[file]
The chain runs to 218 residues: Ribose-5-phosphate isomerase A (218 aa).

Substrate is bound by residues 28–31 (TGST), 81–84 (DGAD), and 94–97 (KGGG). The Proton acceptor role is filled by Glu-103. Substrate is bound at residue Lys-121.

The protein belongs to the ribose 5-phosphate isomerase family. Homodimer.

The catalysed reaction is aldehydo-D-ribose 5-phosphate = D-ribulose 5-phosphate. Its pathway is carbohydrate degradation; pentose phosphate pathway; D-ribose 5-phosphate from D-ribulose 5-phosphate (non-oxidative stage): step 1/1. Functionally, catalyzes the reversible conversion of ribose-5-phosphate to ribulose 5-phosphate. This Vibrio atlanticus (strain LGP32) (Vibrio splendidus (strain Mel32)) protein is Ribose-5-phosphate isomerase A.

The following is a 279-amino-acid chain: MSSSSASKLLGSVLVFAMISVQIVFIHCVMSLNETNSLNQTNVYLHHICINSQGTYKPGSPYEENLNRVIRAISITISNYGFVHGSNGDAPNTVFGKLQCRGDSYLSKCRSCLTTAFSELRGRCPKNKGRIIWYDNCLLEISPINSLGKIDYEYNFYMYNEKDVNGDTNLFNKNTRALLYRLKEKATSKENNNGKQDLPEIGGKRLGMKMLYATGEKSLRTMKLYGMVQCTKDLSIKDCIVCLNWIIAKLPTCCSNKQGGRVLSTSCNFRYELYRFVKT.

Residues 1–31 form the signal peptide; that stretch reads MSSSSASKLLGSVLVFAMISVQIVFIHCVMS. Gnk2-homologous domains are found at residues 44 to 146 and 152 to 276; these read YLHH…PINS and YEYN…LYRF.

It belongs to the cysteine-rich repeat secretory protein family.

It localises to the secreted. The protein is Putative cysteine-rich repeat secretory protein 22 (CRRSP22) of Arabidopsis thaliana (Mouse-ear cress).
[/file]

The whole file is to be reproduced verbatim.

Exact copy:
The chain runs to 218 residues: Ribose-5-phosphate isomerase A (218 aa).

Substrate is bound by residues 28–31 (TGST), 81–84 (DGAD), and 94–97 (KGGG). The Proton acceptor role is filled by Glu-103. Substrate is bound at residue Lys-121.

The protein belongs to the ribose 5-phosphate isomerase family. Homodimer.

The catalysed reaction is aldehydo-D-ribose 5-phosphate = D-ribulose 5-phosphate. Its pathway is carbohydrate degradation; pentose phosphate pathway; D-ribose 5-phosphate from D-ribulose 5-phosphate (non-oxidative stage): step 1/1. Functionally, catalyzes the reversible conversion of ribose-5-phosphate to ribulose 5-phosphate. This Vibrio atlanticus (strain LGP32) (Vibrio splendidus (strain Mel32)) protein is Ribose-5-phosphate isomerase A.

The following is a 279-amino-acid chain: MSSSSASKLLGSVLVFAMISVQIVFIHCVMSLNETNSLNQTNVYLHHICINSQGTYKPGSPYEENLNRVIRAISITISNYGFVHGSNGDAPNTVFGKLQCRGDSYLSKCRSCLTTAFSELRGRCPKNKGRIIWYDNCLLEISPINSLGKIDYEYNFYMYNEKDVNGDTNLFNKNTRALLYRLKEKATSKENNNGKQDLPEIGGKRLGMKMLYATGEKSLRTMKLYGMVQCTKDLSIKDCIVCLNWIIAKLPTCCSNKQGGRVLSTSCNFRYELYRFVKT.

Residues 1–31 form the signal peptide; that stretch reads MSSSSASKLLGSVLVFAMISVQIVFIHCVMS. Gnk2-homologous domains are found at residues 44 to 146 and 152 to 276; these read YLHH…PINS and YEYN…LYRF.

It belongs to the cysteine-rich repeat secretory protein family.

It localises to the secreted. The protein is Putative cysteine-rich repeat secretory protein 22 (CRRSP22) of Arabidopsis thaliana (Mouse-ear cress).